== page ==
SAN FRANCISCO (Reuters) - Alibaba Holdings Inc gave investors a closer look at the scale and growth of the Chinese e-commerce juggernaut in an IPO prospectus filed Tuesday in the first step of what could become the largest technology debut in history.
Alibaba, which powers four-fifths of all online commerce conducted in the world’s second-largest economy, is expected to raise upward of $15 billion and potentially surpass the $16 billion that Facebook Inc managed in 2012. It will become the largest Chinese corporation to have sought a home on U.S. exchanges
The company handled more than 1.5 trillion yuan, or about $248 billion, of transactions for 231 million active users across its three main Chinese online marketplaces in 2013, more than Amazon and eBay combined.
“If it is able to transport that kind of power to outside China, it has the potential to become a true global ecommerce powerhouse,” said Roger Entner, Lead Analyst and Founder of Recon Analytics. “Everybody thought Amazon could do it but now we have to rethink Amazon in the light of being the most successful company in that field in the U.S. — but not in the world.”
Unlike many of the more prominent U.S. technology IPOs of recent years, Alibaba’s list of significant shareholders is short. By contrast, Facebook and Twitter each broke out shareholdings from more than a half dozen individual principal shareholders.
Former English schoolteacher and co-founder Jack Ma now owns 8.9 percent of Alibaba. Yahoo Inc and Softbank own 22.6 percent and 34.4 percent of the company, which said on Tuesday it is still deciding between the New York stock exchange and the Nasdaq as a listing venue.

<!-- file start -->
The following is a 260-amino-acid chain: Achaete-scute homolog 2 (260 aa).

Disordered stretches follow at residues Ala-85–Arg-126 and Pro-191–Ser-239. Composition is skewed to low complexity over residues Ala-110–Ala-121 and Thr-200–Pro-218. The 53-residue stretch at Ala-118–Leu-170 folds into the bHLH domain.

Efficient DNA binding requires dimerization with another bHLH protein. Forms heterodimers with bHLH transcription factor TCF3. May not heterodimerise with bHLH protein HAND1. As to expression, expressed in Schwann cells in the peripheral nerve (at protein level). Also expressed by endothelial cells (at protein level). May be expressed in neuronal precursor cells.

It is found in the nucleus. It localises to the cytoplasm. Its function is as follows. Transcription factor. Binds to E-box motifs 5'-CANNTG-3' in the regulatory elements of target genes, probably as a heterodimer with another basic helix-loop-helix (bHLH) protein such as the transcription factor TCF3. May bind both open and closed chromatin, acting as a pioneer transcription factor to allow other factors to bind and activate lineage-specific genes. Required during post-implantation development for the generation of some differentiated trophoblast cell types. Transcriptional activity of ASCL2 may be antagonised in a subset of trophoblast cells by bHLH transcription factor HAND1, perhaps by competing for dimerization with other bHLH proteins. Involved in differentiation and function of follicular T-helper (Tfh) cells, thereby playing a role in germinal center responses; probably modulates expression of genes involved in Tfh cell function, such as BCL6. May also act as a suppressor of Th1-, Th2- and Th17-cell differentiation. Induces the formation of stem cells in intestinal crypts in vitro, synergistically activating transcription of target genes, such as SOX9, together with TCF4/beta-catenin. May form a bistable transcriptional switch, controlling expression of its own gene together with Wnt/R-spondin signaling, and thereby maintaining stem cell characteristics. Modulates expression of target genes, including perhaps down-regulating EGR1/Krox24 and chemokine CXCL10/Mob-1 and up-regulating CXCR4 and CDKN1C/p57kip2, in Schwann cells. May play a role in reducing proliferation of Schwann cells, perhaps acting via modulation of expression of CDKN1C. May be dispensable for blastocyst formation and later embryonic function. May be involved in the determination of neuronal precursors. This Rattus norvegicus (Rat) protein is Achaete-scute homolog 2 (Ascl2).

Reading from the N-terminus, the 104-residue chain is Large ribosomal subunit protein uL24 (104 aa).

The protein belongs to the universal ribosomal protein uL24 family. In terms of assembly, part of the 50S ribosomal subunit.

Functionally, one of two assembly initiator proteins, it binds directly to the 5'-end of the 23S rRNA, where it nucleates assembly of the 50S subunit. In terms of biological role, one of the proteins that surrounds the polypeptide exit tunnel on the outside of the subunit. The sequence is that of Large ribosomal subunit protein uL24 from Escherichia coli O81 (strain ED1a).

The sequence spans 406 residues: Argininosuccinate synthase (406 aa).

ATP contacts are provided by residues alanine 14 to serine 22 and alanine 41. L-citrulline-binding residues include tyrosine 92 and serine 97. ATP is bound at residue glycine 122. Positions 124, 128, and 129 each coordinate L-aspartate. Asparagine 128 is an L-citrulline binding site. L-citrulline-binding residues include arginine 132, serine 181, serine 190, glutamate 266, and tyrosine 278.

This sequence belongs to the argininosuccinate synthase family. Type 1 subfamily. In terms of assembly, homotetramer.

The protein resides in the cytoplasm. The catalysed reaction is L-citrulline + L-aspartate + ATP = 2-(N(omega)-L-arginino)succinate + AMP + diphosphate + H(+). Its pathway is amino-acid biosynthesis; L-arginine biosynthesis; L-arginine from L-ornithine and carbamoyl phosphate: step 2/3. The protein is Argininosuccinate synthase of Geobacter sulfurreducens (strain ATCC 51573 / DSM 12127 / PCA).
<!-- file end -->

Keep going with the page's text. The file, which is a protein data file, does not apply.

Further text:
Yahoo must sell roughly 40 percent of its Alibaba stake in the IPO or sell the shares back to Alibaba directly prior to the IPO.
Yahoo and Softbank may be among the biggest beneficiaries of Alibaba’s IPO, but neither will exercise much control of the Chinese company despite their shareholdings.
Under an agreement struck with those two major shareholders, Yahoo Chief Development Officer Jacqueline Reses will resign from the board upon the listing, while Softbank will have the right to nominate just one director to a new, 9-member board.
Alibaba’s IPO has spurred levels of excitement in Silicon Valley and Wall Street circles unseen since Facebook Inc’s record-breaking $16 billion coming-out party.
It will debut in a stock market where high-flying stocks like Twitter’s and Amazon’s have in past weeks been brought back to earth, in a selloff that has polarized Wall Street even as it revives doubts about soaring tech-sector valuations.
The proposed IPO size in Tuesday’s filing is an estimate for the purpose of calculating exchange registration fees. Analysts expect the company to eventually raise an amount surpassing Facebook’s, garnering a market value of more than $160 billion.
Credit Suisse, Deutsche Bank, Goldman Sachs, JP Morgan, Morgan Stanley and Citigroup will underwrite the IPO.
Reporting by Gerry Shih, Alexei Oreskovic, Sarah McBride, Deepa Seetharaman and Nicola Leske; Editing by Alden Bentley and Andrew Hay